The initial assessment in women under 30 years of age should include ultrasound examination of the breasts or suction biopsy techniques • in the case of a suspicious mass, a mammography is recommended before conducting a biopsy or a needle aspiration.
In women over 30 years of age, a mammography is recommended to evaluate both breasts - ultrasound examination may help distinguish between solid and cystic masses.
Thin-needle biopsy is also an important procedure in the initial assessment of palpable mass in the breast.
Breast biopsy without surgery
Our clinic has been implementing the innovative method of stereotactic biopsy with a type of device that uses an incision in the breast.
With this method we can take a small piece of breast and analyze it under the microscope in order to obtain a bloodless diagnosis for some breast disorders.
This diagnostic method is the spearhead of modern mammology at international level and our team has the honor to be the first in the private sector to apply it.
As far as concerns breast cancer, the choice of treatment depends on a few factors: the clinical and histopathological characteristics of the primary tumor and of the armpit lymph gland, the presence of hormone receptors, the level of expression of the HER2/neu gene, the existence of metastases, the associated commorbidity, the age of the patient and the presence or absence of menopause.
The treatment includes topical treatment of the disease by surgery, radiotherapy or both.
In case of a metastasis, the indications include chemotherapy, hormone therapy, biological therapy or a combination of all these strategies.
Although the modified radical mastectomy was the usual treatment for breast cancer for decades and is still indicated in some cases, conservative treatment has become the selected method for many patients.
This consists of the resection of the primary tumor with the neighboring mammary tissue, often followed by a radiotherapy.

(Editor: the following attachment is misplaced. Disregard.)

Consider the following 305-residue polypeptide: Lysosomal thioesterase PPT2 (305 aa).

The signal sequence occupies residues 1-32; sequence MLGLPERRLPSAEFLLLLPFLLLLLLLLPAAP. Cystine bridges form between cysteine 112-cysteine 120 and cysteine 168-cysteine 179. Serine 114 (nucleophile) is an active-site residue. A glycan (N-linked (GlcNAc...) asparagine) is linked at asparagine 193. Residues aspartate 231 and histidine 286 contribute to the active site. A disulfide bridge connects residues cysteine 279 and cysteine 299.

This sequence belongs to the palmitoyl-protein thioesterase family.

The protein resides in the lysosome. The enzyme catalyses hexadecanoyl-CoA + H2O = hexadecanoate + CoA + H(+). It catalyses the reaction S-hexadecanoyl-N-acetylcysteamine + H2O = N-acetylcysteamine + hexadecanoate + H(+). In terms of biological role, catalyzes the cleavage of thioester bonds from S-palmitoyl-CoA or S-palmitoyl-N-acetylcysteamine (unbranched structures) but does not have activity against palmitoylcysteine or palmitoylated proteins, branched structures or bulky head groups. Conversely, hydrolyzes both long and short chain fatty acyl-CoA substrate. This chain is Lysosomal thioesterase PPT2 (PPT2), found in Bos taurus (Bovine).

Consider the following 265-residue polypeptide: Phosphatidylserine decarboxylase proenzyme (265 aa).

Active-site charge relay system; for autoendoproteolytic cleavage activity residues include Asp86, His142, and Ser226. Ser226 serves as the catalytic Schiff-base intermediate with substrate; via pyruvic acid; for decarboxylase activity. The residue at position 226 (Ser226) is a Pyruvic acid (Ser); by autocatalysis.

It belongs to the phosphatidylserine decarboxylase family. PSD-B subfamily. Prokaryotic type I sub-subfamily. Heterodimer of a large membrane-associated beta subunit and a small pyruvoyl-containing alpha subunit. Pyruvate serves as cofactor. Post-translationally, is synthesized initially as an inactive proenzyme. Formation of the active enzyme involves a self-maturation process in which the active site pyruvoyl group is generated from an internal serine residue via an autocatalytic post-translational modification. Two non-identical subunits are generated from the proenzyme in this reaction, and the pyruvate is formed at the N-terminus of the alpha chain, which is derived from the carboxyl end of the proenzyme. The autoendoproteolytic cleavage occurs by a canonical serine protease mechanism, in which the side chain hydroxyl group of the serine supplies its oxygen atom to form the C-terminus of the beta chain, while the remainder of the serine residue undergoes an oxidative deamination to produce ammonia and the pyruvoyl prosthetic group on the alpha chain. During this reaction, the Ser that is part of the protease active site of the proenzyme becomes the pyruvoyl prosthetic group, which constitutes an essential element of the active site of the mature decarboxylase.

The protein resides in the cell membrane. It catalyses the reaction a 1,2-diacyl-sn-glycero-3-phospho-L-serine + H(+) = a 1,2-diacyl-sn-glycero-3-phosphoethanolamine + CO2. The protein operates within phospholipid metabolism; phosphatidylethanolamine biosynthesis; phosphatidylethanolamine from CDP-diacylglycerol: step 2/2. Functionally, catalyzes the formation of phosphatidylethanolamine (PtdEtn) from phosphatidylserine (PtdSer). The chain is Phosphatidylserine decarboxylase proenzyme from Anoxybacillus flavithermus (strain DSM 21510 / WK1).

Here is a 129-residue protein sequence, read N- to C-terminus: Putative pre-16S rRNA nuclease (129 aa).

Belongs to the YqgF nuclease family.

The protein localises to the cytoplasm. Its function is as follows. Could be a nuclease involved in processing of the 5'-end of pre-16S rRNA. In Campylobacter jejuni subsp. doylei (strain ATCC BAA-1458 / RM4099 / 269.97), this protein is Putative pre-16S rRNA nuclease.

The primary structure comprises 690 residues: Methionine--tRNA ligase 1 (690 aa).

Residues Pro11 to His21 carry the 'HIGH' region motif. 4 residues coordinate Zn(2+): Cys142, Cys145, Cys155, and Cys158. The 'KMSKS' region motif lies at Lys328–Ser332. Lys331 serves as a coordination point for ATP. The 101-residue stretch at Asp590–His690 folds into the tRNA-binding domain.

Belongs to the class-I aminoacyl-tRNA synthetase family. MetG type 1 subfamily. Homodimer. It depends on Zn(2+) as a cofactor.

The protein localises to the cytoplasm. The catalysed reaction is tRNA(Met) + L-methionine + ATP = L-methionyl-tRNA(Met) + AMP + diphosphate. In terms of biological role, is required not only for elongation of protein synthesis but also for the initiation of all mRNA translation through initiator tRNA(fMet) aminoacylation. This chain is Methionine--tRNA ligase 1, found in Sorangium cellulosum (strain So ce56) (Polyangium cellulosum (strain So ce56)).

This kind of surgery is also widely known as tumor excretion or partial or sectional mastectomy.
SENTINEL LYMPH NODE
What is the Sentinel Lymph Node
SENTINEL LYMPH NODE
Each year in our country approximately 4,000 women are affected by Breast Cancer, which is the most common malignant tumor concerning the female population. The establishment of preventative controls with breast clinical examination and mammography, will give an early diagnosis of the tumor at an "early" stage, with an excellent prognosis for the patient, also allowing breast preservation.
For the application of the cure, in addition to removing the tumor, the removal of the armpit gland is necessary in order to determine the possible presence of cancer in the lymph nodes. This operation - lymphatic cleansing – most of the time is used not as a prognostic but as a therapeutic process, but it causes to some extent undesirable effects such as numbness and limb weakness, shoulder stiffness, and sometimes lymphoedema.
The possibility of filtration of the armpit lymph nodes increases proportionally to the size of the tumor. However, the implementation of preventive control programs increasingly leads to the diagnosis of breast cancers of small size and therefore with less chances to have filtered lymph nodes. Thus, a large proportion of patients are subjected to lymph node removal only to confirm that no metastasis has occurred.
In recent years, attempts have been made to find methods to determine the presence or absence of metastases in the armpit lymph nodes without their surgical exclusion, to avoid the complications of a possibly unnecessary intervention. The application of the sentinel lymph node technique solves a large number of these cases.
The sentinel lymph node is considered the first lymph node - metastasis station in which the area of the cancer drains and the first among the other armpit lymph nodes that will receive a cancer cell metastasis. If it results 'negative', it determines with a probability that reaches the 96-97% that the other lymph nodes are also clear of cancer cells and they do not need to be removed.
How do we recognize the Sentinel Lymph Node
According to international scientific data, we use a combination of three methods: